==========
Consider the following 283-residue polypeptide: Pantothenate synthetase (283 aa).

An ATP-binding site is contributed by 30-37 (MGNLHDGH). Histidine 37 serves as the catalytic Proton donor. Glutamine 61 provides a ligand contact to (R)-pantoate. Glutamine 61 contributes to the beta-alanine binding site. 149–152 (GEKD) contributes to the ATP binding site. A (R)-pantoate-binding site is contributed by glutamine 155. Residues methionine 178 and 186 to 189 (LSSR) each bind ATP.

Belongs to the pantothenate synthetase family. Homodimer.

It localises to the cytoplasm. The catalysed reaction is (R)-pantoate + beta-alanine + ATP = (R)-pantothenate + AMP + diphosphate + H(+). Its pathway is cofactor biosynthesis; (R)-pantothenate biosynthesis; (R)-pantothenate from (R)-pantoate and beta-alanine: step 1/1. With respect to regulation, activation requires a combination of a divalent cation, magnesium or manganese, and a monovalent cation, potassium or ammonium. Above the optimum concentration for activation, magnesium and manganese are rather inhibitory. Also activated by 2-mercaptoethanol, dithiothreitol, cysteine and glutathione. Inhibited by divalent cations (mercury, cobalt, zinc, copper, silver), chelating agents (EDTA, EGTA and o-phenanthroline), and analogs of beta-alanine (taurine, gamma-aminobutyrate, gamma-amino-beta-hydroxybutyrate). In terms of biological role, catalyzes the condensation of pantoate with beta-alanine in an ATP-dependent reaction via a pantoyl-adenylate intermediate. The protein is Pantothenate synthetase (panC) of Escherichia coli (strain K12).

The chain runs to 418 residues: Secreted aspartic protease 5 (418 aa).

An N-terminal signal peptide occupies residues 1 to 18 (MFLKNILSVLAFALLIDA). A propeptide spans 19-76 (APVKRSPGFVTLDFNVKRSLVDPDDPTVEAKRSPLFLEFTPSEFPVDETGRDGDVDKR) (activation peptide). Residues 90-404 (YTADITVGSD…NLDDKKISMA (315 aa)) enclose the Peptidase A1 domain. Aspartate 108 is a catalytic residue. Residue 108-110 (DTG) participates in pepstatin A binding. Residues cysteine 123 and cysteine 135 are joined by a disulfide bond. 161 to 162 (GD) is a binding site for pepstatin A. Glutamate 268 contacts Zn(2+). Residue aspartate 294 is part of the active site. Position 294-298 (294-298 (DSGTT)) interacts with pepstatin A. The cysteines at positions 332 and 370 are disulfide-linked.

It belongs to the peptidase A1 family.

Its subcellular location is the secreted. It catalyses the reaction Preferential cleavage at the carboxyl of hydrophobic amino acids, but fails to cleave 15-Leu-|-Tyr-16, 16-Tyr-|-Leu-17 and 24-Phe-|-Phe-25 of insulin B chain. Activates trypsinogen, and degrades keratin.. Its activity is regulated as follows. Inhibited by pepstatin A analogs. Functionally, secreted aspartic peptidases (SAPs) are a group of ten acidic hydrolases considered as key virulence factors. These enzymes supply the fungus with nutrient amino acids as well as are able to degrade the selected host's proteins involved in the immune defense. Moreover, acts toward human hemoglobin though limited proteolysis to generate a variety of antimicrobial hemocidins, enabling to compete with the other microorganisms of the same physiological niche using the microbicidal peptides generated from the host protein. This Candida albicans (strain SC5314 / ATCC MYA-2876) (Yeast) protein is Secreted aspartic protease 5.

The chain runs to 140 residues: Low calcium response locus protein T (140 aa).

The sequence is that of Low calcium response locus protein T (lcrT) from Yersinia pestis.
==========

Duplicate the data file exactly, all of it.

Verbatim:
Consider the following 283-residue polypeptide: Pantothenate synthetase (283 aa).

An ATP-binding site is contributed by 30-37 (MGNLHDGH). Histidine 37 serves as the catalytic Proton donor. Glutamine 61 provides a ligand contact to (R)-pantoate. Glutamine 61 contributes to the beta-alanine binding site. 149–152 (GEKD) contributes to the ATP binding site. A (R)-pantoate-binding site is contributed by glutamine 155. Residues methionine 178 and 186 to 189 (LSSR) each bind ATP.

Belongs to the pantothenate synthetase family. Homodimer.

It localises to the cytoplasm. The catalysed reaction is (R)-pantoate + beta-alanine + ATP = (R)-pantothenate + AMP + diphosphate + H(+). Its pathway is cofactor biosynthesis; (R)-pantothenate biosynthesis; (R)-pantothenate from (R)-pantoate and beta-alanine: step 1/1. With respect to regulation, activation requires a combination of a divalent cation, magnesium or manganese, and a monovalent cation, potassium or ammonium. Above the optimum concentration for activation, magnesium and manganese are rather inhibitory. Also activated by 2-mercaptoethanol, dithiothreitol, cysteine and glutathione. Inhibited by divalent cations (mercury, cobalt, zinc, copper, silver), chelating agents (EDTA, EGTA and o-phenanthroline), and analogs of beta-alanine (taurine, gamma-aminobutyrate, gamma-amino-beta-hydroxybutyrate). In terms of biological role, catalyzes the condensation of pantoate with beta-alanine in an ATP-dependent reaction via a pantoyl-adenylate intermediate. The protein is Pantothenate synthetase (panC) of Escherichia coli (strain K12).

The chain runs to 418 residues: Secreted aspartic protease 5 (418 aa).

An N-terminal signal peptide occupies residues 1 to 18 (MFLKNILSVLAFALLIDA). A propeptide spans 19-76 (APVKRSPGFVTLDFNVKRSLVDPDDPTVEAKRSPLFLEFTPSEFPVDETGRDGDVDKR) (activation peptide). Residues 90-404 (YTADITVGSD…NLDDKKISMA (315 aa)) enclose the Peptidase A1 domain. Aspartate 108 is a catalytic residue. Residue 108-110 (DTG) participates in pepstatin A binding. Residues cysteine 123 and cysteine 135 are joined by a disulfide bond. 161 to 162 (GD) is a binding site for pepstatin A. Glutamate 268 contacts Zn(2+). Residue aspartate 294 is part of the active site. Position 294-298 (294-298 (DSGTT)) interacts with pepstatin A. The cysteines at positions 332 and 370 are disulfide-linked.

It belongs to the peptidase A1 family.

Its subcellular location is the secreted. It catalyses the reaction Preferential cleavage at the carboxyl of hydrophobic amino acids, but fails to cleave 15-Leu-|-Tyr-16, 16-Tyr-|-Leu-17 and 24-Phe-|-Phe-25 of insulin B chain. Activates trypsinogen, and degrades keratin.. Its activity is regulated as follows. Inhibited by pepstatin A analogs. Functionally, secreted aspartic peptidases (SAPs) are a group of ten acidic hydrolases considered as key virulence factors. These enzymes supply the fungus with nutrient amino acids as well as are able to degrade the selected host's proteins involved in the immune defense. Moreover, acts toward human hemoglobin though limited proteolysis to generate a variety of antimicrobial hemocidins, enabling to compete with the other microorganisms of the same physiological niche using the microbicidal peptides generated from the host protein. This Candida albicans (strain SC5314 / ATCC MYA-2876) (Yeast) protein is Secreted aspartic protease 5.

The chain runs to 140 residues: Low calcium response locus protein T (140 aa).

The sequence is that of Low calcium response locus protein T (lcrT) from Yersinia pestis.